The Open UniversitySkip to content
 

Vibrational lifetimes and friction in adsorbate motion determined from quasi-elastic scattering

Lechner, Barbara A. J.; Hedgeland, Holly; Jardine, Andrew P.; Allison, William; Hinch, B. J. and Ellis, John (2015). Vibrational lifetimes and friction in adsorbate motion determined from quasi-elastic scattering. Physical Chemistry Chemical Physics, 17 pp. 21819–21823.

Full text available as:
[img] PDF (Version of Record) - Requires a PDF viewer such as GSview, Xpdf or Adobe Acrobat Reader
Download (1MB)
DOI (Digital Object Identifier) Link: https://doi.org/10.1039/C5CP03123K
Google Scholar: Look up in Google Scholar

Abstract

The vibrational excitation of molecules adsorbed on a surface is typically probed by spectroscopic techniques such as infrared or Raman spectroscopy. In the present article we demonstrate an alternative method to determine vibrational lifetimes of adsorbate molecules using quasi-elastic helium atom scattering (QHAS). As a probe of diffusive motion of molecules on surfaces QHAS is well established. Here, we demonstrate that QHAS can also be used to probe the vibrational lifetime of a molecule in its adsorption well. Measurements of cyclopentadienyl, C5H5, on Cu(111) allow us to distinguish two substrate phonon modes as well as two molecular vibrational modes, perpendicular and parallel to the surface. We further find that the dephasing of the vibrational motion corresponds to the friction determined in previous diffusion measurements.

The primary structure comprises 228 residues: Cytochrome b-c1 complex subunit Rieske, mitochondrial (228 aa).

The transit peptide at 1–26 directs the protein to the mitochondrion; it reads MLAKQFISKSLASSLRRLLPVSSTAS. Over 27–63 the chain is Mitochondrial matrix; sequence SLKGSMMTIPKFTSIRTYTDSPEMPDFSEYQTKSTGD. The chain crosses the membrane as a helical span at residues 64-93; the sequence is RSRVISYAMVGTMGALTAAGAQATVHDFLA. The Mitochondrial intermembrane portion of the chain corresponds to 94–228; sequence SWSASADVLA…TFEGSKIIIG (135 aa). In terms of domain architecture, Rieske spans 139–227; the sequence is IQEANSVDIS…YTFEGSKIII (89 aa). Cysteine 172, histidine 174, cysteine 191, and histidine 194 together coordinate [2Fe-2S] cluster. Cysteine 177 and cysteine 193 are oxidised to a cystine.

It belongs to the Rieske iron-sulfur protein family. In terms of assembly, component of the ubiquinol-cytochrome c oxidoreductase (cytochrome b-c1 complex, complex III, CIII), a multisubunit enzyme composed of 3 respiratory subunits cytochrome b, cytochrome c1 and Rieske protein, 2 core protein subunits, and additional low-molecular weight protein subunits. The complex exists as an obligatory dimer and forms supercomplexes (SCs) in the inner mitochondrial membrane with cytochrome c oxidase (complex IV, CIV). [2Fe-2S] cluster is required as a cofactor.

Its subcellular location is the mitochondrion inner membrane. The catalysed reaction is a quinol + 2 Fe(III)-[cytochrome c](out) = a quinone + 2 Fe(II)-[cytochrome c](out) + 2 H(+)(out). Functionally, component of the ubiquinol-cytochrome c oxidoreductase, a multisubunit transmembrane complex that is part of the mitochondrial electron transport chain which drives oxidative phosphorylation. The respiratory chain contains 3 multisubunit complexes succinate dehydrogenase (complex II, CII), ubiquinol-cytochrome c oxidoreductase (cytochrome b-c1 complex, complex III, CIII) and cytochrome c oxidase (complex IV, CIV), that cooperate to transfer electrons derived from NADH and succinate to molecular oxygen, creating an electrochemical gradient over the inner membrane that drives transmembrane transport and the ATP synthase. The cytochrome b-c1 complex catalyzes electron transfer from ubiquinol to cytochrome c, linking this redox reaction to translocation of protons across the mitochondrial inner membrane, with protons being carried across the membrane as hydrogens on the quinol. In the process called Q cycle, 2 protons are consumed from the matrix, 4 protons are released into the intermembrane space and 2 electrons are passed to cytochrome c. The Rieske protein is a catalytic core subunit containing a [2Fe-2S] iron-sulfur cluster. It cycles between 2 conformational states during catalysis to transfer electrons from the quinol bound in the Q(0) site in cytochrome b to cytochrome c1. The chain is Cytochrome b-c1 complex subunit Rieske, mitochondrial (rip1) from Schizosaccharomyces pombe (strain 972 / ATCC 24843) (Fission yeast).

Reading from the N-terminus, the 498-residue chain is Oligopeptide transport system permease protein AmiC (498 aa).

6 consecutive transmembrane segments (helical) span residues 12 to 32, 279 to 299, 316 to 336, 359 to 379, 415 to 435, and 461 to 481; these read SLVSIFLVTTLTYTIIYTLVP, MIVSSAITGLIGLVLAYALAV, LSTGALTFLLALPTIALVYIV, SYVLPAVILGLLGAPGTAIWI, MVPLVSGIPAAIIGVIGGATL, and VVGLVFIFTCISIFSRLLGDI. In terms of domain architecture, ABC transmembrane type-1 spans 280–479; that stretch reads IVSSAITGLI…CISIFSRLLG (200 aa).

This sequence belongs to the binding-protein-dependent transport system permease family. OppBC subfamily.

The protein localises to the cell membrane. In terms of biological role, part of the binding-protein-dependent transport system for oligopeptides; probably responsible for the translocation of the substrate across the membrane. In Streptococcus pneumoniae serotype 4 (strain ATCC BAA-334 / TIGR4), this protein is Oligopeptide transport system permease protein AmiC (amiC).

Item Type: Journal Item
ISSN: 1463-9076
Academic Unit/School: Faculty of Science, Technology, Engineering and Mathematics (STEM) > Physical Sciences
Faculty of Science, Technology, Engineering and Mathematics (STEM)
Research Group: Physics
Item ID: 47349
Depositing User: Holly Hedgeland
Date Deposited: 27 Sep 2016 13:19
Last Modified: 09 Dec 2018 01:27
URI: http://oro.open.ac.uk/id/eprint/47349
Share this page:

Metrics

Altmetrics from Altmetric

Citations from Dimensions

Download history for this item

These details should be considered as only a guide to the number of downloads performed manually. Algorithmic methods have been applied in an attempt to remove automated downloads from the displayed statistics but no guarantee can be made as to the accuracy of the figures.

Actions (login may be required)

Policies | Disclaimer

© The Open University   contact the OU